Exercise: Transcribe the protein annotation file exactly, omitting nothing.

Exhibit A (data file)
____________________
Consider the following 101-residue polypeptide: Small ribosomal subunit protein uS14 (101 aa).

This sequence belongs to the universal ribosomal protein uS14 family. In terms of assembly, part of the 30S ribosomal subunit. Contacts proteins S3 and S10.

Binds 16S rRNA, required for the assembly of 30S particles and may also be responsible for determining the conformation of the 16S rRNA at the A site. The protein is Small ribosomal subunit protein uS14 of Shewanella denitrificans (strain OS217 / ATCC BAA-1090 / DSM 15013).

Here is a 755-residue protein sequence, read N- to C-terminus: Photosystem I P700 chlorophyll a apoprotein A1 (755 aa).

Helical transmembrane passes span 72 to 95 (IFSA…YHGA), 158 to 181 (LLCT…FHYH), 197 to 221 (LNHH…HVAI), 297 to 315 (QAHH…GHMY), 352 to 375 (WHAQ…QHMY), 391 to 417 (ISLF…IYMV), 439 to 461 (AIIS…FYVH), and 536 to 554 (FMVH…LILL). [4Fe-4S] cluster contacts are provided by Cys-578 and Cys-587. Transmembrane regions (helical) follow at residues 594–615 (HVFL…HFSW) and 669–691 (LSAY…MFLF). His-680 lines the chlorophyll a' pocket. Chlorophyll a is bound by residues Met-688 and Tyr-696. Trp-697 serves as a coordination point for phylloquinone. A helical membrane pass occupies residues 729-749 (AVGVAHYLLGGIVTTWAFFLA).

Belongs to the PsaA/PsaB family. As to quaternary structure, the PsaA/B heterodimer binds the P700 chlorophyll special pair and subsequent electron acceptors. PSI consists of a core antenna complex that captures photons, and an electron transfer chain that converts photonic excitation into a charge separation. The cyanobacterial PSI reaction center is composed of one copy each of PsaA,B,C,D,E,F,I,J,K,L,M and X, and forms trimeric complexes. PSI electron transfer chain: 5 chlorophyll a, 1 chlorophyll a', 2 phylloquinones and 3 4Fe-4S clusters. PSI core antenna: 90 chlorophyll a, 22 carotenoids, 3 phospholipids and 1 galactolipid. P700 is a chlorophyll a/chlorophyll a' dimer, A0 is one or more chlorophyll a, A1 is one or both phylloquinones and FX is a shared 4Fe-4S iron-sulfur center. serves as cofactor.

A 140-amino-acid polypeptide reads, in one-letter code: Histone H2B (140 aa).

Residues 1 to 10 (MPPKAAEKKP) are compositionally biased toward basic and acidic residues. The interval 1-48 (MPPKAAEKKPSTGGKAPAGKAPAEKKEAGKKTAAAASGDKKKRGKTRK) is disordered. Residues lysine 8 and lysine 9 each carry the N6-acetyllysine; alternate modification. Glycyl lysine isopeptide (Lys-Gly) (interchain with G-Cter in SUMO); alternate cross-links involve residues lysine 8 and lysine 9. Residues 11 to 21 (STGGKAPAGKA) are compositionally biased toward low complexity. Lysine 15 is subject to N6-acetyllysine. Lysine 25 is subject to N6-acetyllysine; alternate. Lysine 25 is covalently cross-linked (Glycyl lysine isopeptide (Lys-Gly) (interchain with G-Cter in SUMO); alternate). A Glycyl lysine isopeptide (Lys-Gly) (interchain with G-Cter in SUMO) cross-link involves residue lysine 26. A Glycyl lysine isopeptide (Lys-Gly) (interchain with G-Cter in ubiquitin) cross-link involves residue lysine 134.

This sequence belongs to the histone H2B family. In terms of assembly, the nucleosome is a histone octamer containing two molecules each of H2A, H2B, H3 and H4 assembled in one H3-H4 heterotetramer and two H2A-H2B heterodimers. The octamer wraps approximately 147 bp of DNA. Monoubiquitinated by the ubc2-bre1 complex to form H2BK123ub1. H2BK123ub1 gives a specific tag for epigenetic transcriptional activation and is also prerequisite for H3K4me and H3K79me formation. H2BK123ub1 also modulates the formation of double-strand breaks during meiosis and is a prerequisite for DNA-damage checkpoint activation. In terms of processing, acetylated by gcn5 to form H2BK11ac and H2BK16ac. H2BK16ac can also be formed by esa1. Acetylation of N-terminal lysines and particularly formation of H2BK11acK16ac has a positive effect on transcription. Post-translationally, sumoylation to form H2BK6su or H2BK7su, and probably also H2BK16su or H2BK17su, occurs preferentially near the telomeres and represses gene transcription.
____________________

Consider the following 101-residue polypeptide: Small ribosomal subunit protein uS14 (101 aa).

This sequence belongs to the universal ribosomal protein uS14 family. In terms of assembly, part of the 30S ribosomal subunit. Contacts proteins S3 and S10.

Binds 16S rRNA, required for the assembly of 30S particles and may also be responsible for determining the conformation of the 16S rRNA at the A site. The protein is Small ribosomal subunit protein uS14 of Shewanella denitrificans (strain OS217 / ATCC BAA-1090 / DSM 15013).

Here is a 755-residue protein sequence, read N- to C-terminus: Photosystem I P700 chlorophyll a apoprotein A1 (755 aa).

Helical transmembrane passes span 72 to 95 (IFSA…YHGA), 158 to 181 (LLCT…FHYH), 197 to 221 (LNHH…HVAI), 297 to 315 (QAHH…GHMY), 352 to 375 (WHAQ…QHMY), 391 to 417 (ISLF…IYMV), 439 to 461 (AIIS…FYVH), and 536 to 554 (FMVH…LILL). [4Fe-4S] cluster contacts are provided by Cys-578 and Cys-587. Transmembrane regions (helical) follow at residues 594–615 (HVFL…HFSW) and 669–691 (LSAY…MFLF). His-680 lines the chlorophyll a' pocket. Chlorophyll a is bound by residues Met-688 and Tyr-696. Trp-697 serves as a coordination point for phylloquinone. A helical membrane pass occupies residues 729-749 (AVGVAHYLLGGIVTTWAFFLA).

Belongs to the PsaA/PsaB family. As to quaternary structure, the PsaA/B heterodimer binds the P700 chlorophyll special pair and subsequent electron acceptors. PSI consists of a core antenna complex that captures photons, and an electron transfer chain that converts photonic excitation into a charge separation. The cyanobacterial PSI reaction center is composed of one copy each of PsaA,B,C,D,E,F,I,J,K,L,M and X, and forms trimeric complexes. PSI electron transfer chain: 5 chlorophyll a, 1 chlorophyll a', 2 phylloquinones and 3 4Fe-4S clusters. PSI core antenna: 90 chlorophyll a, 22 carotenoids, 3 phospholipids and 1 galactolipid. P700 is a chlorophyll a/chlorophyll a' dimer, A0 is one or more chlorophyll a, A1 is one or both phylloquinones and FX is a shared 4Fe-4S iron-sulfur center. serves as cofactor.

A 140-amino-acid polypeptide reads, in one-letter code: Histone H2B (140 aa).

Residues 1 to 10 (MPPKAAEKKP) are compositionally biased toward basic and acidic residues. The interval 1-48 (MPPKAAEKKPSTGGKAPAGKAPAEKKEAGKKTAAAASGDKKKRGKTRK) is disordered. Residues lysine 8 and lysine 9 each carry the N6-acetyllysine; alternate modification. Glycyl lysine isopeptide (Lys-Gly) (interchain with G-Cter in SUMO); alternate cross-links involve residues lysine 8 and lysine 9. Residues 11 to 21 (STGGKAPAGKA) are compositionally biased toward low complexity. Lysine 15 is subject to N6-acetyllysine. Lysine 25 is subject to N6-acetyllysine; alternate. Lysine 25 is covalently cross-linked (Glycyl lysine isopeptide (Lys-Gly) (interchain with G-Cter in SUMO); alternate). A Glycyl lysine isopeptide (Lys-Gly) (interchain with G-Cter in SUMO) cross-link involves residue lysine 26. A Glycyl lysine isopeptide (Lys-Gly) (interchain with G-Cter in ubiquitin) cross-link involves residue lysine 134.

This sequence belongs to the histone H2B family. In terms of assembly, the nucleosome is a histone octamer containing two molecules each of H2A, H2B, H3 and H4 assembled in one H3-H4 heterotetramer and two H2A-H2B heterodimers. The octamer wraps approximately 147 bp of DNA. Monoubiquitinated by the ubc2-bre1 complex to form H2BK123ub1. H2BK123ub1 gives a specific tag for epigenetic transcriptional activation and is also prerequisite for H3K4me and H3K79me formation. H2BK123ub1 also modulates the formation of double-strand breaks during meiosis and is a prerequisite for DNA-damage checkpoint activation. In terms of processing, acetylated by gcn5 to form H2BK11ac and H2BK16ac. H2BK16ac can also be formed by esa1. Acetylation of N-terminal lysines and particularly formation of H2BK11acK16ac has a positive effect on transcription. Post-translationally, sumoylation to form H2BK6su or H2BK7su, and probably also H2BK16su or H2BK17su, occurs preferentially near the telomeres and represses gene transcription.